That hat, it always looked at home atop my daddy’s bald head. It was a farmer’s, straw hat that he had spray painted St. Patrick’s Day green. Why he painted it and why it was that particular shade of green I have no idea, other than it was an expression of his offbeat sense of Irish humor. I don’t know how old the thing was but I remembered its presence as a little girl and he was still wearing it just before he died when I was a 30 year old woman.
Somehow that green hat became a part of who he was. Like a Hollywood celebrity sporting designer sunglasses or a politician with a power tie; the green, straw hat became his “Signature Look." Of course he didn’t wear it to work as part of his prison guard uniform or to church on the rare occasions when he went. It seemed to always be part of his attire when he was relaxing at home or doing work in the outdoors.
I can still picture him asleep in the yard, nodding in his favorite chair under the maple trees with his green hat pulled down over his face. If he’d had a little too much to drink the hat would sit crooked on his head or fall off on the ground behind him. Many Summers I watched him plow the field with the mule, sweat running out from under the brim of that green hat.
He wore the hat on afternoon fishing outings with me. He even bought me my own little straw hat with a red ribbon to wear when we went fishing together. By the time I was born my older sister was a teenager and both my brothers had died, so I was my father’s fishing buddy.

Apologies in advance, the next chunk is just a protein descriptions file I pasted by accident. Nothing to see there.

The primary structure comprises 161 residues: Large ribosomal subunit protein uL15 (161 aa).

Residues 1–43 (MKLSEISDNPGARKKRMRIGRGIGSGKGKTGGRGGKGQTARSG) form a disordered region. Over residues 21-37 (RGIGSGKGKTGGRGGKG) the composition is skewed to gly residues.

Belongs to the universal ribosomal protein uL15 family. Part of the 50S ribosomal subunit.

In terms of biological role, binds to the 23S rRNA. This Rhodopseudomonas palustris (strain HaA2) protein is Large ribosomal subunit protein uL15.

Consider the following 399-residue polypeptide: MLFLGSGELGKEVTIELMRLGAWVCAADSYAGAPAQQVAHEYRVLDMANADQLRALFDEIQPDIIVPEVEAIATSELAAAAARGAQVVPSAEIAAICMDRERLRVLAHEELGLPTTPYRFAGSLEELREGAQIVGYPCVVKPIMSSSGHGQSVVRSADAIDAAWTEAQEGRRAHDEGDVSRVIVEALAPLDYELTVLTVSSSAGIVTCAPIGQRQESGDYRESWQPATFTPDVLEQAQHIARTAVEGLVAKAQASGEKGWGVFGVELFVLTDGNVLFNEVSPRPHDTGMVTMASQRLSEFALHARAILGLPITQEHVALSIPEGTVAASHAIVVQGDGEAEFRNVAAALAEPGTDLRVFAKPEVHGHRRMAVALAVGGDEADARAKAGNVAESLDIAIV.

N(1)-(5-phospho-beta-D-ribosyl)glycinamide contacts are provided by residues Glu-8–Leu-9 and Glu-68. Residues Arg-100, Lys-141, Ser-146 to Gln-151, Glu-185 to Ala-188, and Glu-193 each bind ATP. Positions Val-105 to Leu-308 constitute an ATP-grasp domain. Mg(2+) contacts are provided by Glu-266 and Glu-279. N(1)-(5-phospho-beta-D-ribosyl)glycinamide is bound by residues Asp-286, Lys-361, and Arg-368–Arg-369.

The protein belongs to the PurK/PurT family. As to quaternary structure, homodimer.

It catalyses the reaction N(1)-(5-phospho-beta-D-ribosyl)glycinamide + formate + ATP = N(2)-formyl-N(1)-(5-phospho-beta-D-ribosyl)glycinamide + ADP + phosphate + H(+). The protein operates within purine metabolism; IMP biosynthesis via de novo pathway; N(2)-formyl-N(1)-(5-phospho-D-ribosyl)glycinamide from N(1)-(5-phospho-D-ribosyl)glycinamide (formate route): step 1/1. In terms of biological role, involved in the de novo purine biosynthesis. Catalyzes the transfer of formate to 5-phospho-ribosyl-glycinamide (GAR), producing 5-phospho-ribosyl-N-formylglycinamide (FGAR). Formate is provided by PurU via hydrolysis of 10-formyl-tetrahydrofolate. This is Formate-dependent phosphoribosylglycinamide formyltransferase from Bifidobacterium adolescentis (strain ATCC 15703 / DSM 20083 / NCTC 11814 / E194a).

We’d sit in the shade on the riverbank or pond bank for hours. He’s push the green hat back on his head so he could look at me and I at him and he’d tell me about his childhood, his mother and father and his nine siblings. He’d describe how hard they all worked on the farm and how they would never have survived without “Thickening gravy.” I treasured those lazy afternoons and the stories my daddy told me.
The green hat became a holiday tradition. At Easter there might be a colorful egg perched halfway in sight under the band. At Christmas a sprig of real mistletoe or a red paper poinsettia decorated the hat and greeted all the family and guests at the door.
Sometimes when he came in to rest for the night he’d flip that old hat off his head and onto mine. I can still smell the scent of honest sweat and Old Spice that seeped from the hat and infused my reddish-gold curls. I’d go to bed that night feeling safe and happy because the scent of my daddy still lingered around me.
Strange how after so many years I still get tears in my eyes when I think of the green straw hat. So extraordinary how such an insignificant article can bring back all that a person was and always will be to you again. I can still feel the deep love and respect I had for my father every time I think of his hat.
When he passed away my mother and I came across the hat when we were going through his things. It was faded and ragged but still carried his scent and my memories. She wanted to throw it away but I insisted on storing it on a shelf. It was there several years. Sometimes when I wished I could talk to Daddy again, I’d secretly take it from the shelf and just hold it in my hands to feel him close to me.
Someone must have thought it was useless and worthless and they threw the hat away. I still grieved about that, decades later. I’m thankful that our memories are part of us, sealed in our hearts and minds. Even without a material token of their presence in our life, our loved ones live on, in us; as long as we and our love for them remain. I really don’t need that decaying, green, straw hat anymore.
Full time writer and student of life. https://www.amazon.com/s/ref=la_B0049A2WF8_B0049A2WF8_sr?rh=i%3Abooks&field-author=La+Belle+Rouge&sort=relevance&ie=UTF8&qid=1521847279